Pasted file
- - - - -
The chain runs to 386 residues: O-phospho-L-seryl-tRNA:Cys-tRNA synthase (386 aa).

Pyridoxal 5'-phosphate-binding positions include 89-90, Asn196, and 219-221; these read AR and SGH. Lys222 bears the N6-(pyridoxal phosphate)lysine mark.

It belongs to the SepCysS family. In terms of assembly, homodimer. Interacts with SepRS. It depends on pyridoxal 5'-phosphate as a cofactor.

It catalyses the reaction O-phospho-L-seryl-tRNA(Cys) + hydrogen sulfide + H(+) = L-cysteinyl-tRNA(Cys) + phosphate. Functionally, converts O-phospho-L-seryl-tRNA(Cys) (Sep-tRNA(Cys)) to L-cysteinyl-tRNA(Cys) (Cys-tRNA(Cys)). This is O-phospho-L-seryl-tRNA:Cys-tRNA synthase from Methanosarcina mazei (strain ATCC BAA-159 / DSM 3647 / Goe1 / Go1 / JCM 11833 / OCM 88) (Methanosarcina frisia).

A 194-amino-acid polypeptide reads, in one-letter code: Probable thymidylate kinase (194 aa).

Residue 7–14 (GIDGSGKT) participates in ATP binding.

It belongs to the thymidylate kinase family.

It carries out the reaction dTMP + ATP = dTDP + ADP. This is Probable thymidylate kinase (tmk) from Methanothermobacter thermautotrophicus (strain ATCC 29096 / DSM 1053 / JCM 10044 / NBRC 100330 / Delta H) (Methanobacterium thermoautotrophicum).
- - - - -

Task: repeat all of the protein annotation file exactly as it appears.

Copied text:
The chain runs to 386 residues: O-phospho-L-seryl-tRNA:Cys-tRNA synthase (386 aa).

Pyridoxal 5'-phosphate-binding positions include 89-90, Asn196, and 219-221; these read AR and SGH. Lys222 bears the N6-(pyridoxal phosphate)lysine mark.

It belongs to the SepCysS family. In terms of assembly, homodimer. Interacts with SepRS. It depends on pyridoxal 5'-phosphate as a cofactor.

It catalyses the reaction O-phospho-L-seryl-tRNA(Cys) + hydrogen sulfide + H(+) = L-cysteinyl-tRNA(Cys) + phosphate. Functionally, converts O-phospho-L-seryl-tRNA(Cys) (Sep-tRNA(Cys)) to L-cysteinyl-tRNA(Cys) (Cys-tRNA(Cys)). This is O-phospho-L-seryl-tRNA:Cys-tRNA synthase from Methanosarcina mazei (strain ATCC BAA-159 / DSM 3647 / Goe1 / Go1 / JCM 11833 / OCM 88) (Methanosarcina frisia).

A 194-amino-acid polypeptide reads, in one-letter code: Probable thymidylate kinase (194 aa).

Residue 7–14 (GIDGSGKT) participates in ATP binding.

It belongs to the thymidylate kinase family.

It carries out the reaction dTMP + ATP = dTDP + ADP. This is Probable thymidylate kinase (tmk) from Methanothermobacter thermautotrophicus (strain ATCC 29096 / DSM 1053 / JCM 10044 / NBRC 100330 / Delta H) (Methanobacterium thermoautotrophicum).